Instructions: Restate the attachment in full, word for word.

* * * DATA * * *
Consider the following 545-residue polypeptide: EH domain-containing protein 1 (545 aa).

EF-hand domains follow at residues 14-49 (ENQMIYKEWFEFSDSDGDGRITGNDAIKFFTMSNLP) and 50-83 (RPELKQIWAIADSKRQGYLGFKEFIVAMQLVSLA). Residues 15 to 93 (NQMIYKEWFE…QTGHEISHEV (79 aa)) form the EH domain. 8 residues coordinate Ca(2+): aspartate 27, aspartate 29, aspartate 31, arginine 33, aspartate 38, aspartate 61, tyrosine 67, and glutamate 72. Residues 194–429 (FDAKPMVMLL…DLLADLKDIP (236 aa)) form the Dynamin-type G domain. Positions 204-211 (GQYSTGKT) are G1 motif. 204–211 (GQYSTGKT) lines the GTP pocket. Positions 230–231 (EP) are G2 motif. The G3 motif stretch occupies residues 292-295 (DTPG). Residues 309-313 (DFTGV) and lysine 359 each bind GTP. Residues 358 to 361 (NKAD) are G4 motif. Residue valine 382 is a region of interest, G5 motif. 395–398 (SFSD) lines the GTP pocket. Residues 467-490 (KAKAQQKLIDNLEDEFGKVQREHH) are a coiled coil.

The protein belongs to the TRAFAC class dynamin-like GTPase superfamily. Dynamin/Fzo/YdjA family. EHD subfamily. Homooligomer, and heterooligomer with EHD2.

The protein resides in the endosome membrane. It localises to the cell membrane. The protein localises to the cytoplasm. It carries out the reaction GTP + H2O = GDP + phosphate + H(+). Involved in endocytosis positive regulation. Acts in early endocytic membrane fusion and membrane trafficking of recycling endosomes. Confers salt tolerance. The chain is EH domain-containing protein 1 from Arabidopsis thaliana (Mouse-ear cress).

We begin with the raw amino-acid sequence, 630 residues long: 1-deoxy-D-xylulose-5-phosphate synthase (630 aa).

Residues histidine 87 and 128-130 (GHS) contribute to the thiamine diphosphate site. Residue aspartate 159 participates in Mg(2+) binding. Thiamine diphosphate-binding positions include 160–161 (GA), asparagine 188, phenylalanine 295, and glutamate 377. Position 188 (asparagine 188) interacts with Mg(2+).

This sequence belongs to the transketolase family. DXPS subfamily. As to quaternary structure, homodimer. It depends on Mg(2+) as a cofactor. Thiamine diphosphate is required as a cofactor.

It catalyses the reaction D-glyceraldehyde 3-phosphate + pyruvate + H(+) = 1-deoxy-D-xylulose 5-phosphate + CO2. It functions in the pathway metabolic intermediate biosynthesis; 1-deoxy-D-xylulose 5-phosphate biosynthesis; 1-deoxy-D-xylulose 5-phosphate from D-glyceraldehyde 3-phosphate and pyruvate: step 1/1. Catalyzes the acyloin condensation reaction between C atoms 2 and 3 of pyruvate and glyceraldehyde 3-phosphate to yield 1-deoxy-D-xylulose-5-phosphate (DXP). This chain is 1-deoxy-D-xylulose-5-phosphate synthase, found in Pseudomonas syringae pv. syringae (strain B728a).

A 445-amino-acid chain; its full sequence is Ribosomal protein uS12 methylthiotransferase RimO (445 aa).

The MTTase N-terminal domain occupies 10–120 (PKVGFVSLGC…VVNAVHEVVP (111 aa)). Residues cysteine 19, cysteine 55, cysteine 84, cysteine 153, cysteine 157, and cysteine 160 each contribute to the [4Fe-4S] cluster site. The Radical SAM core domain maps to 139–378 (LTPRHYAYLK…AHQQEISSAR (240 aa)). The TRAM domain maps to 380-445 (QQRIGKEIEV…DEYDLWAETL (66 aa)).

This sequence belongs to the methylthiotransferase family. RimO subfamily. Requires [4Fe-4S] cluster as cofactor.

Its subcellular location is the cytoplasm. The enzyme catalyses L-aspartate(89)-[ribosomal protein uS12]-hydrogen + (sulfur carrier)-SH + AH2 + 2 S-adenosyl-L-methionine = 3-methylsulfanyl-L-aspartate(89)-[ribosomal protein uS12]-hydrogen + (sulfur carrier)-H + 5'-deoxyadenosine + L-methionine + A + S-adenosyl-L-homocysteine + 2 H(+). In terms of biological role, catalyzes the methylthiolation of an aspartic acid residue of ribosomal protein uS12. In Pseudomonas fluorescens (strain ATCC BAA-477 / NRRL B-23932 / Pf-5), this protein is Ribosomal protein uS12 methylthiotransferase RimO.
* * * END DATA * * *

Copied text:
Consider the following 545-residue polypeptide: EH domain-containing protein 1 (545 aa).

EF-hand domains follow at residues 14-49 (ENQMIYKEWFEFSDSDGDGRITGNDAIKFFTMSNLP) and 50-83 (RPELKQIWAIADSKRQGYLGFKEFIVAMQLVSLA). Residues 15 to 93 (NQMIYKEWFE…QTGHEISHEV (79 aa)) form the EH domain. 8 residues coordinate Ca(2+): aspartate 27, aspartate 29, aspartate 31, arginine 33, aspartate 38, aspartate 61, tyrosine 67, and glutamate 72. Residues 194–429 (FDAKPMVMLL…DLLADLKDIP (236 aa)) form the Dynamin-type G domain. Positions 204-211 (GQYSTGKT) are G1 motif. 204–211 (GQYSTGKT) lines the GTP pocket. Positions 230–231 (EP) are G2 motif. The G3 motif stretch occupies residues 292-295 (DTPG). Residues 309-313 (DFTGV) and lysine 359 each bind GTP. Residues 358 to 361 (NKAD) are G4 motif. Residue valine 382 is a region of interest, G5 motif. 395–398 (SFSD) lines the GTP pocket. Residues 467-490 (KAKAQQKLIDNLEDEFGKVQREHH) are a coiled coil.

The protein belongs to the TRAFAC class dynamin-like GTPase superfamily. Dynamin/Fzo/YdjA family. EHD subfamily. Homooligomer, and heterooligomer with EHD2.

The protein resides in the endosome membrane. It localises to the cell membrane. The protein localises to the cytoplasm. It carries out the reaction GTP + H2O = GDP + phosphate + H(+). Involved in endocytosis positive regulation. Acts in early endocytic membrane fusion and membrane trafficking of recycling endosomes. Confers salt tolerance. The chain is EH domain-containing protein 1 from Arabidopsis thaliana (Mouse-ear cress).

We begin with the raw amino-acid sequence, 630 residues long: 1-deoxy-D-xylulose-5-phosphate synthase (630 aa).

Residues histidine 87 and 128-130 (GHS) contribute to the thiamine diphosphate site. Residue aspartate 159 participates in Mg(2+) binding. Thiamine diphosphate-binding positions include 160–161 (GA), asparagine 188, phenylalanine 295, and glutamate 377. Position 188 (asparagine 188) interacts with Mg(2+).

This sequence belongs to the transketolase family. DXPS subfamily. As to quaternary structure, homodimer. It depends on Mg(2+) as a cofactor. Thiamine diphosphate is required as a cofactor.

It catalyses the reaction D-glyceraldehyde 3-phosphate + pyruvate + H(+) = 1-deoxy-D-xylulose 5-phosphate + CO2. It functions in the pathway metabolic intermediate biosynthesis; 1-deoxy-D-xylulose 5-phosphate biosynthesis; 1-deoxy-D-xylulose 5-phosphate from D-glyceraldehyde 3-phosphate and pyruvate: step 1/1. Catalyzes the acyloin condensation reaction between C atoms 2 and 3 of pyruvate and glyceraldehyde 3-phosphate to yield 1-deoxy-D-xylulose-5-phosphate (DXP). This chain is 1-deoxy-D-xylulose-5-phosphate synthase, found in Pseudomonas syringae pv. syringae (strain B728a).

A 445-amino-acid chain; its full sequence is Ribosomal protein uS12 methylthiotransferase RimO (445 aa).

The MTTase N-terminal domain occupies 10–120 (PKVGFVSLGC…VVNAVHEVVP (111 aa)). Residues cysteine 19, cysteine 55, cysteine 84, cysteine 153, cysteine 157, and cysteine 160 each contribute to the [4Fe-4S] cluster site. The Radical SAM core domain maps to 139–378 (LTPRHYAYLK…AHQQEISSAR (240 aa)). The TRAM domain maps to 380-445 (QQRIGKEIEV…DEYDLWAETL (66 aa)).

This sequence belongs to the methylthiotransferase family. RimO subfamily. Requires [4Fe-4S] cluster as cofactor.

Its subcellular location is the cytoplasm. The enzyme catalyses L-aspartate(89)-[ribosomal protein uS12]-hydrogen + (sulfur carrier)-SH + AH2 + 2 S-adenosyl-L-methionine = 3-methylsulfanyl-L-aspartate(89)-[ribosomal protein uS12]-hydrogen + (sulfur carrier)-H + 5'-deoxyadenosine + L-methionine + A + S-adenosyl-L-homocysteine + 2 H(+). In terms of biological role, catalyzes the methylthiolation of an aspartic acid residue of ribosomal protein uS12. In Pseudomonas fluorescens (strain ATCC BAA-477 / NRRL B-23932 / Pf-5), this protein is Ribosomal protein uS12 methylthiotransferase RimO.